0

I seek to understand how Skype for Business Online works on the network level.

In SBO all the servers are somewhere in the MS cloud. As a client I have some internet connection, so I can talk to the servers, signal my status, initiate calls and so on.

But how does the server reach my client when someone is contacting me and my client usually sits behind some NAT router and/or a firewall that does not allow incoming connections?

Would it simply not work in this case, or does the client use techniques like polling the server (long polling or similar), so all network connections are always initiated by the client?

1 Answer 1

1

For a basic birdseye overview of connectivity I can recommend this article with deeplink into the relevant part.

As for ports used by the client you can find a good table here.

In regards to how it works, I have not found the official docs from Microsoft, but usually these kind of connections work like this:

The way IM push is done is that the client (Skype for Business) opens a TCP connection to the messaging server. This connection is meant to remain open for as long as the phone is turned on. Fortunately a TCP connection uses absolutely no bandwidth when it's not transmitting anything, so it doesn't waste a lot of data, the radio transmitter can power down, etc.

The connection can remain open indefinitely, however behind a NAT, the NAT infrastructure keeps a table of open connections that it is handling, and drops connections that have been idle for some time, usually 10-15 minutes. Neither end gets notification of this. So this is handled by sending a TCP keep-alive packet which refreshes the entry in the carrier's NAT connection table. This only costs about 50 bytes or so, and only needs to be done every few minutes.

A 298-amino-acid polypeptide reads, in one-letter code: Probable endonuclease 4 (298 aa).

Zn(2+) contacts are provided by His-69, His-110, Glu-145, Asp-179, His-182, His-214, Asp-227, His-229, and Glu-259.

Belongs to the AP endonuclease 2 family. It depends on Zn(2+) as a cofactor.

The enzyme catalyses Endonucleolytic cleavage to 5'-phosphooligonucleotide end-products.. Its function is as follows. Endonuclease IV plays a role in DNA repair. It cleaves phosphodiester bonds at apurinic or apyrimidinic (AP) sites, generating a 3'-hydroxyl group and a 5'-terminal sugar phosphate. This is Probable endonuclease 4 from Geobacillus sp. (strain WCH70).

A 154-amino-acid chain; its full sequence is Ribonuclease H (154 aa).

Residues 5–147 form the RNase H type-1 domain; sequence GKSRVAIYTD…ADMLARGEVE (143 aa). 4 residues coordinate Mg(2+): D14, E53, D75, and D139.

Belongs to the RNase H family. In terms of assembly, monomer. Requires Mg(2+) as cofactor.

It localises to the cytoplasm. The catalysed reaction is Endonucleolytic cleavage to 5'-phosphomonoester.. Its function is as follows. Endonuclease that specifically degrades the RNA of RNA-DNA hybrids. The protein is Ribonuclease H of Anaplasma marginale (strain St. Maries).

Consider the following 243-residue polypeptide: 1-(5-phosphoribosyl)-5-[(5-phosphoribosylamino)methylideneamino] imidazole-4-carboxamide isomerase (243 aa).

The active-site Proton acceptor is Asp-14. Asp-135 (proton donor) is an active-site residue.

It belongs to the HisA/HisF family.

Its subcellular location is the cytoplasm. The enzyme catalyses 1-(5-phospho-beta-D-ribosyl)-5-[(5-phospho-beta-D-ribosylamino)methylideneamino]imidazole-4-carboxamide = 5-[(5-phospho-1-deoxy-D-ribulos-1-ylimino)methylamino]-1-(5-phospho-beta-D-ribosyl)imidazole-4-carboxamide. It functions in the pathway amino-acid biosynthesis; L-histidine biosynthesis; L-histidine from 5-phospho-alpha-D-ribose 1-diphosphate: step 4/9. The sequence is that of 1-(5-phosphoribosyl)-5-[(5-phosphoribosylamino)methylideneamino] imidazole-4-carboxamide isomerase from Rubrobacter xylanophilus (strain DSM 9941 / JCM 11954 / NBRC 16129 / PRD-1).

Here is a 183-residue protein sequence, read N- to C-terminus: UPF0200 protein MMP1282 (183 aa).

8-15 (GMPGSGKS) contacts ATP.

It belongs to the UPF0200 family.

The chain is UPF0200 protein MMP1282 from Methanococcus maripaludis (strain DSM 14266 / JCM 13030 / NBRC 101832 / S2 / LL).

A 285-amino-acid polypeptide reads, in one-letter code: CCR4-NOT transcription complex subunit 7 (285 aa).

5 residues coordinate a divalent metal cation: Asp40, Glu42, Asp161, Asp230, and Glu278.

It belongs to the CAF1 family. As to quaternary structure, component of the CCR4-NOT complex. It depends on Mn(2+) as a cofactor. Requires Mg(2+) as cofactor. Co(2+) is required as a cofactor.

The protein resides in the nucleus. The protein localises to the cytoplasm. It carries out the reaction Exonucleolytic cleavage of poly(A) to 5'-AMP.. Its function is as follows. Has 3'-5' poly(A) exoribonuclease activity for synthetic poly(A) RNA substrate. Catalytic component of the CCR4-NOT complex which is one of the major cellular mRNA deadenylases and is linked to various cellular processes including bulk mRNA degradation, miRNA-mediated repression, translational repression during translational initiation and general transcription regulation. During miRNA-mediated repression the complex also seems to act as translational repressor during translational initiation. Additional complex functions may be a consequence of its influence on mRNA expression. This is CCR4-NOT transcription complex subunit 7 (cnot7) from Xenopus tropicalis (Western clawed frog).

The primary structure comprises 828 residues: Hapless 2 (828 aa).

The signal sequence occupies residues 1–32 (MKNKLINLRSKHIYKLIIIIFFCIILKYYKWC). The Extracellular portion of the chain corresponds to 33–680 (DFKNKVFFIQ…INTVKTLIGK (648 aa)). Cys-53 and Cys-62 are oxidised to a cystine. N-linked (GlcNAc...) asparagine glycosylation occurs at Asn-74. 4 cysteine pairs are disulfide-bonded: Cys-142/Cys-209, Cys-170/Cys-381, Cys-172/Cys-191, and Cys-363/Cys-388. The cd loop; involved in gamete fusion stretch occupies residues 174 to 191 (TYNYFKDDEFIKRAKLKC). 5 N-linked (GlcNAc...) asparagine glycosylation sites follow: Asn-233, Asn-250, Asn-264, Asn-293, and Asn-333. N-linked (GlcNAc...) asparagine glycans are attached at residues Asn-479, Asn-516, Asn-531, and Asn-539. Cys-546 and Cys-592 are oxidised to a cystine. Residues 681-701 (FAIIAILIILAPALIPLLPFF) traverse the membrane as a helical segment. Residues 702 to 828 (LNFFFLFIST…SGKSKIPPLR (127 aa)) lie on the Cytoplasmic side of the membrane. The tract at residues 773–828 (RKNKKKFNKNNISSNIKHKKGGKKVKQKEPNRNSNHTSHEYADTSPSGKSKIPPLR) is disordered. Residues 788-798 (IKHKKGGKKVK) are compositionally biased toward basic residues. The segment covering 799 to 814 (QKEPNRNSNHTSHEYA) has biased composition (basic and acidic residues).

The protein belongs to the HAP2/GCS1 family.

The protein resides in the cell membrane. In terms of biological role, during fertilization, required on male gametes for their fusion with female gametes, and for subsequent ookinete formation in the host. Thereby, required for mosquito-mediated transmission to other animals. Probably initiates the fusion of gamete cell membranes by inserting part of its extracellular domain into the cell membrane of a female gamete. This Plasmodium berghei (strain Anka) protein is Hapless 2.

For VoIP things it is as far as I know ICE being used, you can check out this really good article by Jeff Shertz

5
  • The first link talks about E-Mail forwarding, I don't see the relevance here. The second link is somewhat more helpful because it differentiates between inbound and outbound traffic. But even if the respective Firewall ports are open, I still don't see how a server calling a client could get around the NAT.
    – TToni
    Jul 25, 2018 at 11:59
  • Ah sorry about the link, had the wrong one in the clipboard, I have exchanged it now with the right one. Jul 25, 2018 at 12:02
  • Answers which consist solely of links to external sites are not allowed, because links die and make the answer useless. Please edit the answer to include the relevant information, keeping the links for reference. Jul 25, 2018 at 12:08
  • Included some more explanation and added more relevant reading material. Jul 25, 2018 at 12:11
  • OK, the (new) first link is interesting, but doesn't answer my question. The article from Jeff Shertz set me on the right path though. It's a bit different for SBO since there is no on-premise edge server but it talks about the STUN and TURN protocols to get around the NAT issue and Wikipedia provided the rest :-). But the clients are not keeping connections open on the servers. While it doesn't produce much traffic, it still uses resources on the server and there are just too many clients around.
    – TToni
    Jul 25, 2018 at 12:53

Your Answer

By clicking “Post Your Answer”, you agree to our terms of service, privacy policy and cookie policy

Not the answer you're looking for? Browse other questions tagged or ask your own question.